void loop() {
  Serial.print("number = ");
The transmit test unit uses only an Arduino Pro Micro and the HC-12.

The second program is a bit more complex as it adds an I2C LCD screen to display what the receiver detects.

The addition of the LCD allows you to carry the Arduino, HC-12 and display around to test range and reliability in different places.

  HC-12 receive test to LCD
  d. bodnar  revised 6-02-2016

int LED = 13; // LED to blink when DCC packets are sent in loop
#include <Wire.h>
#include <LCD.h>
#include <LiquidCrystal_I2C.h>
#define I2C_ADDR    0x27 // <<----- Add your address here.  Find it from I2C Scanner
#define BACKLIGHT_PIN     3
#define En_pin  2
#define Rw_pin  1
#define Rs_pin  0
#define D4_pin  4
#define D5_pin  5
#define D6_pin  6
#define D7_pin  7
LiquidCrystal_I2C	lcd(I2C_ADDR, En_pin, Rw_pin, Rs_pin, D4_pin, D5_pin, D6_pin, D7_pin);

void setup() {
  lcd.begin (16, 2); //  LCD is 16 characters x 2 lines
  lcd.setBacklightPin(BACKLIGHT_PIN, POSITIVE);
  lcd.setBacklight(HIGH);  // Switch on the backlight
  lcd.home (); // go home
  Serial.begin (115200);
  lcd.setCursor(0, 0);
  lcd.print("HC-12 Test");
  lcd.setCursor(0, 1);
  lcd.print("6-02-16  ");
  Serial.print("6-03-2016  version ");


void loop() {
  lcd.setBacklight(2);  // Switch on the backlight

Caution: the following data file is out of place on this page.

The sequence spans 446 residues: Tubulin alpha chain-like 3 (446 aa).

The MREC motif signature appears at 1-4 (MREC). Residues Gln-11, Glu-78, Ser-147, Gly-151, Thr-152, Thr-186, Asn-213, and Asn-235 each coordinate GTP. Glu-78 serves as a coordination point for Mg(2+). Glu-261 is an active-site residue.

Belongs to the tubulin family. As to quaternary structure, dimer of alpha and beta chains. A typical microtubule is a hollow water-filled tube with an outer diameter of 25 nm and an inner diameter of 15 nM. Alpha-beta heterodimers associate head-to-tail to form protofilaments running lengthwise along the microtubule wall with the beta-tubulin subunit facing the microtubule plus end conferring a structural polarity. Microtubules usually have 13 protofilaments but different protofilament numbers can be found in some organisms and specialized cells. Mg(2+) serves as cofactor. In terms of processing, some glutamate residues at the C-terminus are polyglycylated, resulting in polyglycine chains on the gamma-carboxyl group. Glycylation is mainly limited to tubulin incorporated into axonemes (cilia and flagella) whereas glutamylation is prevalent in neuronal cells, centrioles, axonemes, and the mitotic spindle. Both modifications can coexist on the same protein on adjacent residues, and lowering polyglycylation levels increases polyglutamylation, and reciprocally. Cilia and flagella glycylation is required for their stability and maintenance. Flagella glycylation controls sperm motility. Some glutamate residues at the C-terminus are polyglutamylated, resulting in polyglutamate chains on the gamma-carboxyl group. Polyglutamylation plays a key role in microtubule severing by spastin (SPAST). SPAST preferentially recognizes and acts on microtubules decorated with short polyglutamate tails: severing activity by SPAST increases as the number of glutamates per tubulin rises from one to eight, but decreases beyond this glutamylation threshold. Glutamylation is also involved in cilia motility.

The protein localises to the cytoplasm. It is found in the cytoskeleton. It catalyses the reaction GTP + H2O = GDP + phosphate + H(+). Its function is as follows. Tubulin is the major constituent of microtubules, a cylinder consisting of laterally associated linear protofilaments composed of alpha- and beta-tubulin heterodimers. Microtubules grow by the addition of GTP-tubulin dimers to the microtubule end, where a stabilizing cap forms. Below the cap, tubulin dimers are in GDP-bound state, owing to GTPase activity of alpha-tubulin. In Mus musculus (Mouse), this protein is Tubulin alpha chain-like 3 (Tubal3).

char TestData;
  if (Serial.available() )
    TestData = Serial.read();
    if (TestData == 110) { // = 'n'
    if (TestData >= 20) {  // remove cr / lf
      lcd.print (TestData);  // echo the incoming character to the LCD
The receiver adds an LCD display to the unit.

Range and Reliability
When set to low power and 115,200 baud I was able to reliably detect transmissions when the transmitter was in my basement (below grade and behind concrete block and stone walls) and the receiver was at the end of my driveway about 50 yards away.

When I upped the transmitter's power to maximum the range increased to well over 100 yards with the transmitter in the same place.  I was also able to pick up transmissions in virtually every corner of my home (two story) when the transmitter was at maximum and located in the basement.

I also tested low power outside and, at low power, got reliable communication up to about 100 yards.  This was not line-of-sight as there were buildings in between.

While additional tests are needed I believe that the HC-12 is an easy to use and configure wireless serial connection that I will use in many projects.  Recommended!


Here is another USB-Serial converter that I got from DXSoul - http://www.dxsoul.com/product/usb-to-ttl-ch340g-converter-module-adapter-for-arduino-and-stc-901418846

Here are two of them connected to the HC-12 for testing

A second pin was added to the GND pin to simplify setting the HC-12 for configuration when connected to SET.